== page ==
Anatomy of Melancholy, 174-177: Pt. I, Sec. I, Mem. III, Subs. 4 – Of the Species or Kinds of Melancholy

  When the matter is diverse and confused, how should it otherwise be but that the species should be diverse and confused?   This post is part of a long, tedious, and very illustrated read-along of Robert Burton’s The Anatomy of Melancholy. More info here and follow along on Facebook here. Illustrations posted via devon_isadevon on Instagram.

Anatomy of Melancholy, 170-172: Memb. III, Subsect. II – Of the Part Affected. Affection. Parties Affected.

  Were you born under Saturn? Do you live in a climate that is too cold? Too hot? Too moist? Are you too moist generally? Is your head unusually small? These are just a few of the many sources of a saturnine temperament. Here Burton also addresses the hotly debated topic of whether melancholy affects […]

The Anatomy of Melancholy, 148: The four humours, melancholy

Melancholy, cold and dry, thick, black, sour, begotten of the more feculent part of nourishment, and purged from the spleen, is a bridle to the other two hot humours, blood and choler, preserving them in the blood, and nourishing the bones. These four humours have some analogy with the four elements, and to the four ages of man.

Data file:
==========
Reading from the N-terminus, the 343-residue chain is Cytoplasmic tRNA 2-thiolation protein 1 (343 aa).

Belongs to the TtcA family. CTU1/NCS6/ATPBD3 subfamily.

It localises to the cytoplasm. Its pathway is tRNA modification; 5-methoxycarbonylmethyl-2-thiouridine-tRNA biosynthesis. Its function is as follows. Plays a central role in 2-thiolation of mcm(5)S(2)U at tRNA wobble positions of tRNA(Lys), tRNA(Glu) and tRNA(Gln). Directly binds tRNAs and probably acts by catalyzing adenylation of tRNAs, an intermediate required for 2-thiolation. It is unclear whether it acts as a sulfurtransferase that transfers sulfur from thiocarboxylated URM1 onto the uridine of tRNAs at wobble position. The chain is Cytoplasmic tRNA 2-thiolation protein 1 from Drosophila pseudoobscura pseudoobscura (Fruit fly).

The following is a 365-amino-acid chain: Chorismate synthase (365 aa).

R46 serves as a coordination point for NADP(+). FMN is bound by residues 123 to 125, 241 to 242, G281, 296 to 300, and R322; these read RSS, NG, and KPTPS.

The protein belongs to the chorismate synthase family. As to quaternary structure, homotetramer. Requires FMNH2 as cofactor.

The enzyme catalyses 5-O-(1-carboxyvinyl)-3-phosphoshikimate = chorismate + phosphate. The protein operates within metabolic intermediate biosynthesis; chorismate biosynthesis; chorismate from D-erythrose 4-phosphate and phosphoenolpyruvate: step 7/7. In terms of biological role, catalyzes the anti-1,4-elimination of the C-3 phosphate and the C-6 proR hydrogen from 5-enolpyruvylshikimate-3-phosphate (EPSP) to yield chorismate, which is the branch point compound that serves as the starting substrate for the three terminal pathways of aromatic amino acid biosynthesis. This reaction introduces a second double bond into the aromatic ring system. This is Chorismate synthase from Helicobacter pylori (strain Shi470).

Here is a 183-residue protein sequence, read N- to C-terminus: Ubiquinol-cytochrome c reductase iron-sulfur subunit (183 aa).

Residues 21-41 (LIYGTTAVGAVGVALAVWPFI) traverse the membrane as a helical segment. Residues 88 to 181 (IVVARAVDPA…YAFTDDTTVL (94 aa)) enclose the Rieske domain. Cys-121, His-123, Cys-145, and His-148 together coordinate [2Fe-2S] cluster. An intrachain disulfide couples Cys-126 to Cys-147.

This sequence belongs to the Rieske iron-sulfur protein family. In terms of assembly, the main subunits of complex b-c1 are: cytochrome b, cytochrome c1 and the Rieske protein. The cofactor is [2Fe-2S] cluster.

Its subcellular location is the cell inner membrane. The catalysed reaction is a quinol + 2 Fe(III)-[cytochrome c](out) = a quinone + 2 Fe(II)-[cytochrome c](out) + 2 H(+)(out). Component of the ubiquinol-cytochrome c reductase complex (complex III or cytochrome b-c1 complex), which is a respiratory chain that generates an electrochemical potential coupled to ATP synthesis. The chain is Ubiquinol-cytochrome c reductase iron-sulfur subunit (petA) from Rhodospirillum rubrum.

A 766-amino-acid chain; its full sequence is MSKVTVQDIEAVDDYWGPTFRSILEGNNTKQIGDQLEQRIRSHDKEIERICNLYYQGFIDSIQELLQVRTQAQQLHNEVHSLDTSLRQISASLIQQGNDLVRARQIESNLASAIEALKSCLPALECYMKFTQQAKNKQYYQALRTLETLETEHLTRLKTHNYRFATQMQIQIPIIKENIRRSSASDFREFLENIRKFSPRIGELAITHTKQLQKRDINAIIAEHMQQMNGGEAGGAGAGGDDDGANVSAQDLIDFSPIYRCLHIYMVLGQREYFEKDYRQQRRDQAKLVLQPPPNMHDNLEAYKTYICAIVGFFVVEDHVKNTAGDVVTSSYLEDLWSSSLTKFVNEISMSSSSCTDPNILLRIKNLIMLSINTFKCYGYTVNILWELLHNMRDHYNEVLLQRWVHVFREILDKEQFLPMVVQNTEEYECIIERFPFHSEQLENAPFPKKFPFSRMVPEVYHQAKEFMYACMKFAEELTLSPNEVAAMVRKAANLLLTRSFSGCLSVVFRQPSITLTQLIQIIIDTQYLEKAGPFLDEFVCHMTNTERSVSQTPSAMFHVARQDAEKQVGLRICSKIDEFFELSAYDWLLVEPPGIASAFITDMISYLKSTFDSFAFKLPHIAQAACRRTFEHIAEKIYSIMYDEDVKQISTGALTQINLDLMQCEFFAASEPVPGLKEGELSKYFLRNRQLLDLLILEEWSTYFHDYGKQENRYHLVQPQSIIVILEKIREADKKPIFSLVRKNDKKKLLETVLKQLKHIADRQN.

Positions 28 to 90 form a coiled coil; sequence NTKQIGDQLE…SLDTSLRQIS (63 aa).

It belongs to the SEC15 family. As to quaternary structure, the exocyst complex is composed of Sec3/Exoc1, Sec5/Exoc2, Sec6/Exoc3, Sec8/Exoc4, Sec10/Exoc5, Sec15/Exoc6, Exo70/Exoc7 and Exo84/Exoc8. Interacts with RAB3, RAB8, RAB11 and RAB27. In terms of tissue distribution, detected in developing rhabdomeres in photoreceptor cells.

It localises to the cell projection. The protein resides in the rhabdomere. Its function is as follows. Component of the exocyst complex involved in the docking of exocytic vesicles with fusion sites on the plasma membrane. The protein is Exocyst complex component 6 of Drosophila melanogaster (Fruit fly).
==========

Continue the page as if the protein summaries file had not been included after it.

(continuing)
A of M, 143-146: Melancholy in Disposition, improperly so called. Equivocations

This little section is about sinking into a transient melancholy due to, say, a fleabite versus the “continuate disease” of melancholy. Burton does not have much patience for “errant,” or transient, melancholy, and he would prefer people stop calling “oops I stubbed my toe and it sucks” melancholy at all: Melancholy in this sense is the character […]

A of M, 139-143: Dotage, Madness, Frenzy, Hydrophobia, Lycanthropia, Chorus Sancti Viti, Ecstasis

Lycanthropia, which Avicenna calls cucubuth, others lupinam insaniam, or wolf-madness, when men run howling about graves and fields in the night, and will not be persuaded but that they are wolves, or some such beasts. Aetius and Paulus call it a kind of melancholy; but I should rather refer it to madness, as most do. […]

Read with me!

When a giant angry turnip was elected president of the United States last year, I started to feel a little down. Naturally my response was to buy an unabridged copy of Robert Burton’s The Anatomy of Melancholy. My get-out-of-bed-without-crying-plan is to read a little piece of this gargantuan lump of knowledge daily, and I will illustrate it as I go.